Case Series with Histopathologic and Radiographic Analyses Following Failure of Fresh Osteochondral Allografts of the Talus

Ryan Joseph Pomajzl, William Beaumont Hospital
Erin Ann Baker, William Beaumont Hospital
Kevin Charles Baker, William Beaumont Hospital
Mackenzie Marie Fleischer, William Beaumont Hospital
Meagan R. Salisbury, William Beaumont Hospital
Dylan M. Phillips, William Beaumont Hospital
Paul Thomas Fortin, William Beaumont Hospital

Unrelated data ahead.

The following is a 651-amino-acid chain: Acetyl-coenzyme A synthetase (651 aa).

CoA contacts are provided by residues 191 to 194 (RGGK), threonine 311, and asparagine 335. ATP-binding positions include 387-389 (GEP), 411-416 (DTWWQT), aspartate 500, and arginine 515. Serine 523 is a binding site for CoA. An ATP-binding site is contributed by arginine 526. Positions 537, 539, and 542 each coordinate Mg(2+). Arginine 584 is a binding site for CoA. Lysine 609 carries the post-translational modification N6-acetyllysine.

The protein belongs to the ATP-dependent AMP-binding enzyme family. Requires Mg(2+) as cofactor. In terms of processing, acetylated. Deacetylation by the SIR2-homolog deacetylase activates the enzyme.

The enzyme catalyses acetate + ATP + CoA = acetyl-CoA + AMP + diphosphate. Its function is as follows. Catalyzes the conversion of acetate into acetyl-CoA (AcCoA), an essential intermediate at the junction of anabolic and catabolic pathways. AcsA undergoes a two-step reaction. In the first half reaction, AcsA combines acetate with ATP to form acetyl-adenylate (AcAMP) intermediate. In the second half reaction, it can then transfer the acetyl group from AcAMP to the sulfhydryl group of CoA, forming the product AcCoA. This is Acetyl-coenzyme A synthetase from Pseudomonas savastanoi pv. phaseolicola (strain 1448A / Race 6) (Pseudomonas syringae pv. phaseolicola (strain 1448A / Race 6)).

© The Author(s) 2016. Background: Fresh osteochondral allografting of the talus is one treatment option for large chondral defects. Following positive early term results, failure rates of up to 35% have been reported. A retrieval study was performed to characterize failed talar allografts. Methods: Failed fresh osteochondral allografts of the talus were retrieved on revision. Cases of deep infection were excluded. After tissue fixation, samples were decalcified, embedded, and stained with Safranin-O/Fast Green, osteocalcin, tumor necrosis factor alpha (TNF-α), CD4, CD8, and CD68. Slides were graded according to the modified Mankin scoring system or severity scale. Medical record review was performed. Results: Eight allografts (7 patients) were retrieved from patients, following an average term of implantation of 31 months (range, 12-58). There were 3 types of allografts in this series (hemidome, n=5; segmental, n=2; bipolar, n=1). Reasons for transplantation were post-traumatic arthritis or osteonecrosis; reasons for revision were graft failure/collapse, nonunion, progressive arthritis, and/or pain. Prior to revision, all grafts exhibited collapse and subchondral lucencies. At the graft host interface, Safranin-O staining demonstrated substantial loss of sulfated glycosaminoglycans, Osteocalcin immunostaning was nearly absent, CD68 (indicating osteoclast activity) was predominantly exhibited, and CD4+ helper T cells as well as CD8+ cytotoxic T cells and NK cells - cell types commonly implicated in allogeneic organ transplant rejection - were found in high concentrations. TNF-α was present throughout the graft. Conclusion: A histopathologic analysis of 8 retrieved, failed talar allografts was performed. Graft failure appeared to be primarily biologic, with an extensive loss of viable cartilaginous and osseous tissue at the graft-host interface. This study provides the first evidence of a potential CD4+ and CD8+ lymphocyte-mediated failure mechanism in fresh osteochondral allografts that were revised following collapse. Level of Evidence: Level IV, case series.